Sarajevo is a longitudinal city, with heterogeneous architecture, surrounded by mountains that have hosted the Winter Olympics in 1984. Alongside the coffee house cult, ubiquitous in public space, there is a tradition of recreation on the surrounding mountains – “the lungs of the city”. Ten minutes by car from the city center, Hotel Pino is situated on the slopes of Mount Trebević on 1070 m altitude, built on the ruins of Sarajevo’s favorite hiking resort – Prvi Šumar (in English: First Forester).
Compositionally speaking, Hotel Pino consists of two bodies: a primary horizontal cube in which public facilities are housed and vertical volume – the tower, which contains exclusively guestrooms. Circulation of guests dominates in the main cube that contains an access point, a spa with swimming pool, conference rooms, kid playrooms and a restaurant. Guest rooms are located along the perimeter of the main building and they receive daylight through the addition of roof spikes. Responsible way of building on a mountain requires adaptation to climate and geographical conditions. Lessons from the local vernacular architectural language were the key inspiration in the form finding of the exterior appearance of the building.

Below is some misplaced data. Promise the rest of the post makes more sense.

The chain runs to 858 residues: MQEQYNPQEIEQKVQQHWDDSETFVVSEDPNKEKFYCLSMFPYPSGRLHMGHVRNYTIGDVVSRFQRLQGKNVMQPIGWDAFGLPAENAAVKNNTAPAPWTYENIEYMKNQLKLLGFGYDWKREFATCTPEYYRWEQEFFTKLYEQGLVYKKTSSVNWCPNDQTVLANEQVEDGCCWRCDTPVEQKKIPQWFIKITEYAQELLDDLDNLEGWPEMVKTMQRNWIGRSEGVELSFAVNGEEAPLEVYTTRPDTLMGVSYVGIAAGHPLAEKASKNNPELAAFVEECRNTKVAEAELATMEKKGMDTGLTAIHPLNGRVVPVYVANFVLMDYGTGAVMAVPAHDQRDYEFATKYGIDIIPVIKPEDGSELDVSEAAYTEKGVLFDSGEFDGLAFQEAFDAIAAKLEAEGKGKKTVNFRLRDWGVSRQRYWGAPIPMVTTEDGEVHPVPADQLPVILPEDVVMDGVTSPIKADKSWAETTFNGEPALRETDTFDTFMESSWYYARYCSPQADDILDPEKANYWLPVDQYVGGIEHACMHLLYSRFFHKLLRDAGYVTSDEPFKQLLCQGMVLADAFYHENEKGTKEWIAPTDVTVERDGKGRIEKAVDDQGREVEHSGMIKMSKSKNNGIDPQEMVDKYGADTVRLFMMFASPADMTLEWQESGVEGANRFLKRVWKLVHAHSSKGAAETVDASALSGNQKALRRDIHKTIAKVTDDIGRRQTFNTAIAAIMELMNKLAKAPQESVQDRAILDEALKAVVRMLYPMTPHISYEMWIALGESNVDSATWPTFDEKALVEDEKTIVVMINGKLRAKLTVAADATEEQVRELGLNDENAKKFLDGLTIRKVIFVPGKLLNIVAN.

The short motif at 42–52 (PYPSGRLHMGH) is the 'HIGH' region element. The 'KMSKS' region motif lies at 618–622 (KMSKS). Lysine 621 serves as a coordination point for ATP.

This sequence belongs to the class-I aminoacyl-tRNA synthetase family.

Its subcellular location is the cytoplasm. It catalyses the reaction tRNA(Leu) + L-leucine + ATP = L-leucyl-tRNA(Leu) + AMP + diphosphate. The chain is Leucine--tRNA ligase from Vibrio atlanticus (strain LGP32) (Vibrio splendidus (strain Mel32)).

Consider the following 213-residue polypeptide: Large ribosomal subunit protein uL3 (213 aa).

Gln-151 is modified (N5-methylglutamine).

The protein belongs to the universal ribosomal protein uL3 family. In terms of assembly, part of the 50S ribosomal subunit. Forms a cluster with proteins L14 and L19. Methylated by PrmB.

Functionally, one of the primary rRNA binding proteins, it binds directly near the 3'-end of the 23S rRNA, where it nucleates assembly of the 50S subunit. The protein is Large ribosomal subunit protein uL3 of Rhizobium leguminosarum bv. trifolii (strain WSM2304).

Steep spikes on the facade are an interpretation of roofs of mountain village houses and the silhouettes of pine trees. The main building volume rests on a stone cladded base – again citing tradition and the tripartite division of the composition of the object – legs / body / head – stone / wood / glass. Wooden shingles, from our previous experiences proved to be sustainable, durable and economical covering material on the mountain. Scratched below the surface, the support structure of the building is made of reinforced concrete – the dualism of these two materials is further interpreted through the interior – warm wooden surfaces communicate with rough, rustic concrete. Previously described tactility of materials goes side by side with the use of photo-wallpaper – the image is still returning to architecture as a scenographic and decorative moment.
How to, as an architect, bring warmth and intimacy into a large structure? The recipe lies in the subdivision of a large interior into smaller, to human perception appealing but connected sceneries – Intimacy begins in your own corner – to each his corner.